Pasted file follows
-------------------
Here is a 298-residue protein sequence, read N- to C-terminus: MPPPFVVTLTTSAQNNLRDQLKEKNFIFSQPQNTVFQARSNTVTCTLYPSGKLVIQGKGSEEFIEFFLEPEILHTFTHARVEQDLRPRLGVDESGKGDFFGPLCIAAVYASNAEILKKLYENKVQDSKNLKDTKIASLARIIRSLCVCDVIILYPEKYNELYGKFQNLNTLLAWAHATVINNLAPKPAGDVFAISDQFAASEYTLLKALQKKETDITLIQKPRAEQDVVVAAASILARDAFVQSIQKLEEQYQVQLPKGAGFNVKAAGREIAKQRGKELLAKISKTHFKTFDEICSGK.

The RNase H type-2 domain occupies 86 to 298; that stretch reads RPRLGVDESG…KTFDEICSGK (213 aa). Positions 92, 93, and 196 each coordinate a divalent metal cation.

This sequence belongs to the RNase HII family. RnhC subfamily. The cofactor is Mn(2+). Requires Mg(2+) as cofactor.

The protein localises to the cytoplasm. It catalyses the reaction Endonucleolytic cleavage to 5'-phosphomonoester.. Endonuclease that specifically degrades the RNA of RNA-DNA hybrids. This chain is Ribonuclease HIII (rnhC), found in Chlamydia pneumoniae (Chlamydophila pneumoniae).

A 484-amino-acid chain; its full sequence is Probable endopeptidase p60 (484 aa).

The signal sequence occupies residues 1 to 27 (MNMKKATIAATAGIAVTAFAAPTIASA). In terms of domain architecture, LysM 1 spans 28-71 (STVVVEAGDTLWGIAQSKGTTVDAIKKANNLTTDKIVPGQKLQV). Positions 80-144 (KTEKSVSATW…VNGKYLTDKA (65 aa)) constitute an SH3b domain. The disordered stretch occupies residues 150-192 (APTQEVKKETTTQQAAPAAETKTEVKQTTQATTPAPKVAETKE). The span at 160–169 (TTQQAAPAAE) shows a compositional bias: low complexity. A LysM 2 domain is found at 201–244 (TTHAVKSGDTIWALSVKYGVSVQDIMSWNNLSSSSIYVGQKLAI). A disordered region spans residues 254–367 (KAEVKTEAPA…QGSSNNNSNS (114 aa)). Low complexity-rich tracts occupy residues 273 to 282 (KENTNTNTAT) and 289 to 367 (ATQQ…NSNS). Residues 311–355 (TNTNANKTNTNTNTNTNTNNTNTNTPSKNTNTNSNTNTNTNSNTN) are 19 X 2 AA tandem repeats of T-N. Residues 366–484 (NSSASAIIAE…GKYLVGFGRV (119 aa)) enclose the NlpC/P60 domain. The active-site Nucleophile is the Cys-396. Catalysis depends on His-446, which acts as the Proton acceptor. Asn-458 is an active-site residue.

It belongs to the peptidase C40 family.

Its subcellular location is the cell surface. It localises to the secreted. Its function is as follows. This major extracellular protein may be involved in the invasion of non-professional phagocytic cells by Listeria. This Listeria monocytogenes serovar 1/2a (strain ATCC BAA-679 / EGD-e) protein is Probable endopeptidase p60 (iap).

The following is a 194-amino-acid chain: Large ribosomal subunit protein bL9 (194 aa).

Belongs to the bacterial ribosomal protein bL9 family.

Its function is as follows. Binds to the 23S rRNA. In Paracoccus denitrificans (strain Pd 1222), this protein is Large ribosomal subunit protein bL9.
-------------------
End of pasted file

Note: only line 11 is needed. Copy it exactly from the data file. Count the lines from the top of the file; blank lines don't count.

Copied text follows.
Its function is as follows. Binds to the 23S rRNA. In Paracoccus denitrificans (strain Pd 1222), this protein is Large ribosomal subunit protein bL9.